U.S. Designates Hamas Leader Ismail Haniyeh as Terrorist

Announcing the decision, Secretary of State Rex Tillerson says Haniyeh and two other groups 'threaten stability of the Middle East, undermine the peace process, and attack U.S. allies'

Hamas Chief Ismail Haniyeh delivers a speech over Trump's decision to recognize Jerusalem as the capital of Israel, in Gaza City, December 7, 2017.
\ MOHAMMED SALEM REUTERS

The U.S. State Department announced on Wednesday it was designating Hamas chief Ismail Haniyeh as a terrorist. Haniyeh was labeled a "Specially Designated Global Terrorist," a title used to describe leaders of international terror organizations or perpetrators of mass-scale terror attacks.

Under the label, Haniyeh will not be able to visit the United States or hold assets within it and American citizens are forbidden from making any financial or legal transactions with him. 

The Gaza-based militant group Hamas has been officially considered a terror organization by the United States for decades.

"Ismail Haniyeh is the leader and President of the Political Bureau of Hamas, which was designated in 1997 as a Foreign Terrorist Organization," the State Department said in a statement explaining its decision.

The statement added that "Haniyeh has close links with Hamas’ military wing and has been a proponent of armed struggle, including against civilians. He has reportedly been involved in terrorist attacks against Israeli citizens. Hamas has been responsible for an estimated 17 American lives killed in terrorist attacks." 

In addition to Haniyeh, who resides in Gaza and is considered one of the most prominent figures in Hamas, the State Department also announced similar designation of Iran-backed Harakat al-Sabireen, a terror group operating in the West Bank and in Gaza. The organization was founded in 2014.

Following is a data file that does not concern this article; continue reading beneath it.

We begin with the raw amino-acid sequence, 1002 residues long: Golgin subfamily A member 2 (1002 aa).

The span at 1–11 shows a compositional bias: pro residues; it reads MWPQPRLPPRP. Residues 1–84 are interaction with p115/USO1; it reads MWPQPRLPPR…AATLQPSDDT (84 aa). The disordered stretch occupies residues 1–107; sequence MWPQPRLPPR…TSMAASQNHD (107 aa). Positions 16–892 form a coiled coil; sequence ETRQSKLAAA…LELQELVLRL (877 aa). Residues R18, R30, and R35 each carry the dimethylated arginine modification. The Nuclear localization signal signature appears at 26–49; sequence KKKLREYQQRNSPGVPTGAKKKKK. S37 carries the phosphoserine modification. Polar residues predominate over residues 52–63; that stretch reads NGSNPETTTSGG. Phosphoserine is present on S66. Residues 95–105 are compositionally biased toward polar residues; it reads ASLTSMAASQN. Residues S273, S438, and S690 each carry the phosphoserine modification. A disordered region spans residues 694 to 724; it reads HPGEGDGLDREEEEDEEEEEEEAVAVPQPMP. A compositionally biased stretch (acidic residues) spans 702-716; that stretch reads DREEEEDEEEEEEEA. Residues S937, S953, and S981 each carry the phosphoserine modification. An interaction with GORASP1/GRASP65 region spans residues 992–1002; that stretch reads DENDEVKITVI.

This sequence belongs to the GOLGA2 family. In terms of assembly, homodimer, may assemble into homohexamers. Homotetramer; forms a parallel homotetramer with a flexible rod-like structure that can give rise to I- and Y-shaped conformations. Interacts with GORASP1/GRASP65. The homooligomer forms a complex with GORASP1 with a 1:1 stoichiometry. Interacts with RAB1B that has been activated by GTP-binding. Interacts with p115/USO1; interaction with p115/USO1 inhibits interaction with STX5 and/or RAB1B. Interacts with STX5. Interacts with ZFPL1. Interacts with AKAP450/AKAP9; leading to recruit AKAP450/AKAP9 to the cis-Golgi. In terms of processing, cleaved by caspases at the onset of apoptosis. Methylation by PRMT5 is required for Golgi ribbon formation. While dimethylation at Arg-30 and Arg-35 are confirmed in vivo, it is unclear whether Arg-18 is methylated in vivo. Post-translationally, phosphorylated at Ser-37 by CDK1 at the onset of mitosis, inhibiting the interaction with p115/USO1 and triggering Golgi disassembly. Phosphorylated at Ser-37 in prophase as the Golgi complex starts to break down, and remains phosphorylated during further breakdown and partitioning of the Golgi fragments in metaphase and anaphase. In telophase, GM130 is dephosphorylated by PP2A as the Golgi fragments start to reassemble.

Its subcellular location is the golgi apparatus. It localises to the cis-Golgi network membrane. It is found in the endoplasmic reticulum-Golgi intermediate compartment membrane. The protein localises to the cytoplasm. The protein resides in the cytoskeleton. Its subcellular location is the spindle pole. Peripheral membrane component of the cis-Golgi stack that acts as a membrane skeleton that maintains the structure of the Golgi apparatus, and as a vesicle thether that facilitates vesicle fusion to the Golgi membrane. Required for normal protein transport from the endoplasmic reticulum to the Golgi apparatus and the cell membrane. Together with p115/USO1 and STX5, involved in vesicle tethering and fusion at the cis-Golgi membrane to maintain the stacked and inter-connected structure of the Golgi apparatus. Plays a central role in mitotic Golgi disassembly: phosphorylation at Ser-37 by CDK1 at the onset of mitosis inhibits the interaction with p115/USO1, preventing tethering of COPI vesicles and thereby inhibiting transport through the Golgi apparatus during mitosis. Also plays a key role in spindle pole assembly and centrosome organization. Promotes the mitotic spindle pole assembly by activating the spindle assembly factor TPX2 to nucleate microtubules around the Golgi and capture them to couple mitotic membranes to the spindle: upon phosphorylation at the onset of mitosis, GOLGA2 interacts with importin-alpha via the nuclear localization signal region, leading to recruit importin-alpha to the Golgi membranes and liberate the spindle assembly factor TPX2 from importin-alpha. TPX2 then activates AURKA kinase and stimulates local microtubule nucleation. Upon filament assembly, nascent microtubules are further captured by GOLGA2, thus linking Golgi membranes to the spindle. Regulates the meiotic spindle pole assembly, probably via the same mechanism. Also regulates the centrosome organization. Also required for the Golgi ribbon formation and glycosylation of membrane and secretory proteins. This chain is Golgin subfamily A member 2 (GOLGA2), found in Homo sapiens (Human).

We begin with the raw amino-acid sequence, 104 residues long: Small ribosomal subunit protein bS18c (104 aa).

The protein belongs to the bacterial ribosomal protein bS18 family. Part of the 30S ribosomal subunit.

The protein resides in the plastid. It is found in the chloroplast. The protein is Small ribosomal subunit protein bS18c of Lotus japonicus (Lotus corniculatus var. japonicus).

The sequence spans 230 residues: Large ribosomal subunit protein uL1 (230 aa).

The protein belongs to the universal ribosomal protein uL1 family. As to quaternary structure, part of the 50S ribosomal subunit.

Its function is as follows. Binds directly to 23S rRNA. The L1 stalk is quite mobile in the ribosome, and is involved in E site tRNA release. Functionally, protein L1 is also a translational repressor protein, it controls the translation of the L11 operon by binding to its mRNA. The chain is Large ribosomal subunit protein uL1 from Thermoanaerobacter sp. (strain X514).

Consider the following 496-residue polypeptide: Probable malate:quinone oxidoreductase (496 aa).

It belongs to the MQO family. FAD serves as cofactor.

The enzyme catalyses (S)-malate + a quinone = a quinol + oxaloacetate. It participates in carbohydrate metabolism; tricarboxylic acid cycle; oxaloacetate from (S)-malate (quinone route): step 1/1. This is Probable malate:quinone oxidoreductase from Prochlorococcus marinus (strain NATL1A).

"Harakat al-Sabireen has carried out terrorist activities targeting Israel, pursues an anti-American agenda, and has attracted members and supporters of [the Palestinian Islamic JIihad]. These planned and executed terrorist attacks include firing rockets into Israel in September 2015 and detonating an explosive device targeting an Israeli army patrol in December 2015."

Two jihadi terror groups operating in Egypt were also designated under the same title.

U.S President Donald Trump's special envoy to the Middle East, Jason Greenblatt, visited the Gaza Strip Sunday with Major General Yoav Mordechai, Israel's Coordinator of Government Activities in the Territories earlier this week. The general told Greenblatt that "the difficult situation in the Gaza Strip is a result of the policy led by Hamas and the Palestinian Authority.

Greenblatt later posted a photo of him visiting a Hamas tunnel and tweeted: "Hamas wastes resources on tunnels & rockets to attack Israel, instead of helping the people of Gaza by getting the lights on, the water flowing & the economy growing. Hamas spews hateful rhetoric & foments a vicious cycle of violence. Gaza deserves better!" 

In response, Gaza-based Hamas spokesman Hazem Kassem "The United States' decision to add Ismail Haniyeh's name to the list of terror organization leaders is a failing attempt to exert pressure on the Palestinian resistance forces. This decision won't have any effect on Hamas."

A member of Hamas' Political Bureau called the decision "ridiculous, because we, the Palestinian people, don't expect the United States to sign off on our honesty. Hamas leaders, and first and foremost Ismail Haniyeh, are ready to sacrifice their lives and all they have for the Palestinian nation and its rights. We won't be deterred by any decisions of this kind, and preserve our people's principles at all cost."

Former U.S. ambassador to Israel Daniel Shapiro said "The designation of Ismail Haniyeh is richly deserved. Hamas has never hid its commitment of using violence against civilians to achieve its aims. It has been a designated terrorist organization for years. It's appropriate that its leaders be similarly designated. This is a good decision by the Trump administration."